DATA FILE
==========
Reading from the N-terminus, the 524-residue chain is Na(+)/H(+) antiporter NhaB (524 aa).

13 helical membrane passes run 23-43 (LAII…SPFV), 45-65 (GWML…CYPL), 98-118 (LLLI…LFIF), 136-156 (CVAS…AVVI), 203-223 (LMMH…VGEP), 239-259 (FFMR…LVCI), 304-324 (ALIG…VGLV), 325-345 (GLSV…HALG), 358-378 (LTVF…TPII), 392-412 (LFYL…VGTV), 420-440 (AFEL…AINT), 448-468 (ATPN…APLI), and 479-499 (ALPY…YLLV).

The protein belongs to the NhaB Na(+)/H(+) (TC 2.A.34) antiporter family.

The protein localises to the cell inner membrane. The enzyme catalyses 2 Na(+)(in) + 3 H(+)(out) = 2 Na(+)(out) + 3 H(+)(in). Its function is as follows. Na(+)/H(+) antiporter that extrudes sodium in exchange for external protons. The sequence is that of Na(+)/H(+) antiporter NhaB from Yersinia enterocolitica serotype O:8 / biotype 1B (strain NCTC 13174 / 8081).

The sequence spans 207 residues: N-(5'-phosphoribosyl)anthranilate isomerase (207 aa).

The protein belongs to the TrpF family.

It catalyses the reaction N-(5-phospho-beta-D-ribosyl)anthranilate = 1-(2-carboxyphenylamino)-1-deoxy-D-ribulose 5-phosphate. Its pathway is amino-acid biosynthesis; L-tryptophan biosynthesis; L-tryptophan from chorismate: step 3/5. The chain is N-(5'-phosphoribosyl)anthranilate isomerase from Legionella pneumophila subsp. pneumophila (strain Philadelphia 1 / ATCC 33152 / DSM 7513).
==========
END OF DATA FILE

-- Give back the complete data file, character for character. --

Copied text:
Reading from the N-terminus, the 524-residue chain is Na(+)/H(+) antiporter NhaB (524 aa).

13 helical membrane passes run 23-43 (LAII…SPFV), 45-65 (GWML…CYPL), 98-118 (LLLI…LFIF), 136-156 (CVAS…AVVI), 203-223 (LMMH…VGEP), 239-259 (FFMR…LVCI), 304-324 (ALIG…VGLV), 325-345 (GLSV…HALG), 358-378 (LTVF…TPII), 392-412 (LFYL…VGTV), 420-440 (AFEL…AINT), 448-468 (ATPN…APLI), and 479-499 (ALPY…YLLV).

The protein belongs to the NhaB Na(+)/H(+) (TC 2.A.34) antiporter family.

The protein localises to the cell inner membrane. The enzyme catalyses 2 Na(+)(in) + 3 H(+)(out) = 2 Na(+)(out) + 3 H(+)(in). Its function is as follows. Na(+)/H(+) antiporter that extrudes sodium in exchange for external protons. The sequence is that of Na(+)/H(+) antiporter NhaB from Yersinia enterocolitica serotype O:8 / biotype 1B (strain NCTC 13174 / 8081).

The sequence spans 207 residues: N-(5'-phosphoribosyl)anthranilate isomerase (207 aa).

The protein belongs to the TrpF family.

It catalyses the reaction N-(5-phospho-beta-D-ribosyl)anthranilate = 1-(2-carboxyphenylamino)-1-deoxy-D-ribulose 5-phosphate. Its pathway is amino-acid biosynthesis; L-tryptophan biosynthesis; L-tryptophan from chorismate: step 3/5. The chain is N-(5'-phosphoribosyl)anthranilate isomerase from Legionella pneumophila subsp. pneumophila (strain Philadelphia 1 / ATCC 33152 / DSM 7513).